One pleasant surprise was the quality of the sound and of the speaker system. When you crank the volume up (a task made so much simpler by volume control found on the right side of the notebook), there is no buzzing or other distortion emanating from the built-in speakers. Positional audio and Dolby Sound are included with the basic package and they are top quality. With a good pair of headphones, the sound produced by this notebook is comparable or better then what most of us get from our desktops.

Tasks performed

Besides games, I also put the Alienware Aurora m9700 through its paces when it came to typical basic tasks. During my several weeks with the product, I used it to watch a movie on DVD, write an article, modify a TechRepublic depreciation spreadsheet, and burn a DVD. All of the tasks were performed with aplomb and without raising any issues; a truly impressive turn of events.

Using Skype, I called my TechRepublic workstation and used the built-in BisonCam NB Pro 1.3 Megapixel camera to have a video conference. The camera on the notebook outperformed the Logitech Orbit MP QuickCam I have mounted on my workstation. The BisonCam camera had a bright picture and did a better job of compensating for the poor environmental lighting I confronted it with.

Figure C

That's me making a Skype call to myself – note the extensive library in the background.

I also ran DMark06 v102 visual benchmarks on the Aurora m9700. The average 3DMark score was 5000, which is just slightly lower then many AMD desktops. Of the few m9700 notebooks posted on the Futuremark Web site, 5000 was the consistent 3DMark.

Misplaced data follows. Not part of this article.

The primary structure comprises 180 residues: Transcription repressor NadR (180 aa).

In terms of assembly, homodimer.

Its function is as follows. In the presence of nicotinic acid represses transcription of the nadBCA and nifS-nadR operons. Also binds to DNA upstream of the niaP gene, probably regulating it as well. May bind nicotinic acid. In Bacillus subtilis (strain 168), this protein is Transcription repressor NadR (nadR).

The bottom line

The Alienware Aurora m9700 is a fantastic notebook. I'm not easily impressed, but I cannot deny that in this case I truly am. While the notebook is definitely in the expensive category, especially if you are trying to justify it to your IT department, it is well-worth it. That is, it is worth it if you need a powerful notebook to make and present multimedia presentations or to play computer games.

Make no mistake, however, this notebook is not for everyone. I have already seen commentaries in my blog suggesting the Aurora m9700 is impractical and not necessary. But, I ask, what is necessary and who determines it? If you are presenting multimedia content to prospective clients, the m9700 may be just what you need. If you are a gamer who likes to go to LAN parties, the m9700 fits that criterion to a T. It all comes down to what equipment you need to accomplish the task at hand and what tools you can afford to purchase.

For my money, as a gamer and an editor/writer who doesn't have to travel much, the Alienware Aurora m9700 is the perfect notebook. I cannot recommend it more highly. I am willing to pay a premium in order to get just want I want and what I want is this notebook.